It turns out a picture is worth a thousand words.  As of late I’ve been dabbling in Pinterest and experimenting with way that images can help writers tell the story of their books and engage readers in ways that were never available before. What does a character or a setting look like? Do you have a music playlist that inspires you as a writer? Share images of the album covers or artists from that list. There are endless ways of posting images about interesting subjects related to your work so when you’re building your social media strategy, don’t neglect these opportunities.

Keep writing.  Being a writer is a tricky business. Many of us are introverts who are secretly wishing for mass approval as we write our hearts out on the page. But don’t let that be a reason to stop. Seeing my imagination take shape on the page is always exciting and fills me with a real sense of accomplishment. So, be nice to yourself, and keep plugging away.

Praise for ‘Woman King’

Posted on September 2, 2013

Readers across the land (and perhaps the globe) have been enjoying “Woman King,” and many of them have posted some great reviews on sites like Goodreads, Amazon and Smashwords. Here are some excerpts:

“Let me begin by first saying, WOW, I loved this book from start to finish. Evette Davis’ book truly packs a punch and has plenty to offer including the supernatural, romance, fantasy, politics and more. This is a beautifully written book with an exceptionally strong plot. Be sure to check out her work, I highly doubt that you’ll be disappointed.”  (A.C. Haury, Bibliophile Book Reviews)

“One of the few American writers, in the genre of recreational fiction… concerned with how an intolerant brand of modern Christianity has come to dominate American Politics…(An) unusual blend of a modern political campaign combined with the affairs of Others (fairies, witches, vampires) lifts it above the norm of the current plethora of romantic vampire slush. I’ll be reading the rest of the trilogy, and also looking to see if this author writes non-paranormal stories; I think they would be even better than this.” (Amazon reader review)

“Woman King is a paranormal romance and thriller for the intelligent reader.  It has it all:  political issues, social issues, family issues, witches, vampires, demons, time-walkers, fairies, werewolves, empaths, romance, violence, danger and espionage.  Davis does a laudable job by weaving an intricate story line around a well-developed, blossoming romance.  She ties story lines together and introduces back stories to explain complicated characters.  Moreover, the protagonist is extremely likable and easy to relate to.  This may have been a paranormal book but I found her story to be motivational.  Who hasn’t wanted to turn their back on the world and just throw in the towel?  When Olivia begins her training sessions to get her life back on track, the book becomes nearly therapeutic.” (Rebecca Skane, Seacoast Online)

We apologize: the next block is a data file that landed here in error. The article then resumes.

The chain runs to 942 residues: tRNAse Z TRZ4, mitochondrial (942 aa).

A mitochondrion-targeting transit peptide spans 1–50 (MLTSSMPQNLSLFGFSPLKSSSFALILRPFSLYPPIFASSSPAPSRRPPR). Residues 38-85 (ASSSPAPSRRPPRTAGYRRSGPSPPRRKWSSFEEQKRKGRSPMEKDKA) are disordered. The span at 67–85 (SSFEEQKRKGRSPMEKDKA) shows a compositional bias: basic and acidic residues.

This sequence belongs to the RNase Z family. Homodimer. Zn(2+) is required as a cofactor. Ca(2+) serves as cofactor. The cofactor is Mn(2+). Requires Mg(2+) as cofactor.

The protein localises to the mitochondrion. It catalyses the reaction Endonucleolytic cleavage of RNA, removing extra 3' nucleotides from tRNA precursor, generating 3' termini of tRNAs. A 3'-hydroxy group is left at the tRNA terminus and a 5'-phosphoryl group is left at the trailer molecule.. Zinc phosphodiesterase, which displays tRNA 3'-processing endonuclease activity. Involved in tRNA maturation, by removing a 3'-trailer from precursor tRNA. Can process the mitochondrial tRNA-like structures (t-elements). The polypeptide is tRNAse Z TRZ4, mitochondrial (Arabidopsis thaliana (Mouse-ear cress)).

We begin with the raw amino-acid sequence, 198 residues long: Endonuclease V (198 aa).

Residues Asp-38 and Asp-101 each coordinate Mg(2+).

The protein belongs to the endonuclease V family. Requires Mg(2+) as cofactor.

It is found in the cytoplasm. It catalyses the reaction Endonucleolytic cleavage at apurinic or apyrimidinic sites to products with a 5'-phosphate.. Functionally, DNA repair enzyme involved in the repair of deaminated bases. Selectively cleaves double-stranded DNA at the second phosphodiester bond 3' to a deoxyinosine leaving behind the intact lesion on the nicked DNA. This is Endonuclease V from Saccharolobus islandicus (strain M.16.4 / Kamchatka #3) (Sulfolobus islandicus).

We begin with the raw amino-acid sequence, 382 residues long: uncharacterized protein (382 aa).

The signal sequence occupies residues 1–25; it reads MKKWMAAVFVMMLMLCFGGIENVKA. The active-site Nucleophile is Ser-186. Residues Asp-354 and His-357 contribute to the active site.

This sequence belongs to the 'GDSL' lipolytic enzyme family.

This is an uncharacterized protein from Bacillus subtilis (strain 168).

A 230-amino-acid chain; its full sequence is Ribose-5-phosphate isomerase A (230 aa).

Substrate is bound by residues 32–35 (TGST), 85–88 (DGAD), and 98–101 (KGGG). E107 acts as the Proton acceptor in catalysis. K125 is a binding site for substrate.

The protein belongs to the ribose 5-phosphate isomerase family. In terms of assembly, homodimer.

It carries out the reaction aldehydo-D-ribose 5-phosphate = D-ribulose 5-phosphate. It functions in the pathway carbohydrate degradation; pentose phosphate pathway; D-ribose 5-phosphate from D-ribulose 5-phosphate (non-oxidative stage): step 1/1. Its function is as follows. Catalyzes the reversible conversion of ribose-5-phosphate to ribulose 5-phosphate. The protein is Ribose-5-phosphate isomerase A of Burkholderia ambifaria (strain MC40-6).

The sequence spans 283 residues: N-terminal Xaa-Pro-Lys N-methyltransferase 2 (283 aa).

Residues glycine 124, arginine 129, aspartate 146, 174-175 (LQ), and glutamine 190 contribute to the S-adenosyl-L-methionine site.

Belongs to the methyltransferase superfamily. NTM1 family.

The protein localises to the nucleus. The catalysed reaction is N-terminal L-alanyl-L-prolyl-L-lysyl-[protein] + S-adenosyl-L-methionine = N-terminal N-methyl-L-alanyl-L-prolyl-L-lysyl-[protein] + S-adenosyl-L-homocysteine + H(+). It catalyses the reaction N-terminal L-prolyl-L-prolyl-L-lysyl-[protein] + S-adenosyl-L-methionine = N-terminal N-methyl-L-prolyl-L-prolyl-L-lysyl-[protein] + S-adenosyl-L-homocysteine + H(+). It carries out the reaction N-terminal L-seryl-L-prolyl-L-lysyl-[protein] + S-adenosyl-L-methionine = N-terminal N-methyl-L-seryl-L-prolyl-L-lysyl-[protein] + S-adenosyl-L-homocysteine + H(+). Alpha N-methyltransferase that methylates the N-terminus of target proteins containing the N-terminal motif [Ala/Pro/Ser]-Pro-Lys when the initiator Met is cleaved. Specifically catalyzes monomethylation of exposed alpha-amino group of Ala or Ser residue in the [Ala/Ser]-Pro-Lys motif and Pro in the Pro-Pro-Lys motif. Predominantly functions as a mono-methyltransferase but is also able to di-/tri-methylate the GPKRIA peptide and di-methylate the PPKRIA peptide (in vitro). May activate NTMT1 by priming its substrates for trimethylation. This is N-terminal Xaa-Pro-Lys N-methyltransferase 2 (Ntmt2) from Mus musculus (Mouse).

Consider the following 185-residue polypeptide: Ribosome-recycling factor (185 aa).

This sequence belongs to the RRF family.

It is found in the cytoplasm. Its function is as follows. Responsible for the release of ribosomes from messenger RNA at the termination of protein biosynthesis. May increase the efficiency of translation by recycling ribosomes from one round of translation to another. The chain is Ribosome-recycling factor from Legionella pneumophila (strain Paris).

“In Olivia, (Davis) introduces a new female character to vampire fiction. No helpless but willing victim she. Olivia recognizes the inherent danger of a human entering into a relationship with a blood drinker and she is willing to take the risk—but on her own terms. The tension is palpable as she flirts with, but stubbornly pulls back from, allowing her lover William to drink from her to the point of no return. In a neat plot twist, as her paranormal skills and power mature, those close to her recognize that she is fated to become a leader of the secretive Council.” (Amazon reader review)

“Reminds me of a John Grisham book but ‘Woman King’ happens to include fairies, vampires, witches and werewolves. All of the characters in this book held my attention…” (Goodreads reader review)

“This is well-written, intriguing, and has fleshed out characters. Awesome.” (Smashwords reader review) 


Critical mass: Book reviewers weigh in

Posted on June 27, 2013

The book critics are beginning to have their say about “Woman King.” Read a review by Rebecca Skane of the Seacoast Online blog of New Hampshire!

If you come across any reviews of ‘Woman King’ on the web, please pass along links. If you’re interested in the views of other readers, I recommend browsing either my Amazon page or the reader comments on my Goodreads page here.

Dammit, Jim! Women Want to Have Adventures Too

Posted on May 28, 2013

Summer movies are upon us and with their arrival comes the unfortunate role of women in blockbusters.  As the mercury rises and the grass turns brown, female characters are once again relegated to simpering on the sidelines or stuffing themselves into small bathing suits (or cat suits) to enjoy sexual innuendo and banter, while the men go off to save civilization.  Or they spring to life on the big screen as jovial bar whores, as in the upcoming remake of the “The Lone Ranger.”

“Star Trek Into Darkness” got off to a good beginning when it allowed a young Lt. Uhura to join a landing party to confront the Klingon warriors.  Sadly, her bravery was fleeting. She was quickly sidelined, so the men could begin their fight sequences. A brilliant weapons scientist who joins the Enterprise’s mission turns out to be the admiral’s daughter. That might have been be OK as she was prepared to stand up to her war-mongering papa, but not before she’s put in a scene in which she must be ogled by Capt. Kirk as she stands in nothing but a bra and panties.